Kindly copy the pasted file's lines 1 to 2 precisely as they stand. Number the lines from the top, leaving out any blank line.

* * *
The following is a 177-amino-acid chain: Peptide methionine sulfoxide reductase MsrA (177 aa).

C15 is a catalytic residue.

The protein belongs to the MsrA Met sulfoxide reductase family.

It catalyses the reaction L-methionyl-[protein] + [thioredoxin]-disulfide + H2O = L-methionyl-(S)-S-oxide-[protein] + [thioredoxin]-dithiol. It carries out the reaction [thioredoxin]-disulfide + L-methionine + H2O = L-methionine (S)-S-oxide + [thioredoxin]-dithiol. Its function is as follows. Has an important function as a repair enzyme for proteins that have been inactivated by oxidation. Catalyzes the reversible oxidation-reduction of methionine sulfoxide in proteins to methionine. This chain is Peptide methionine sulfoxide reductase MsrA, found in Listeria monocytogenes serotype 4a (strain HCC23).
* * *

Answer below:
The following is a 177-amino-acid chain: Peptide methionine sulfoxide reductase MsrA (177 aa).

C15 is a catalytic residue.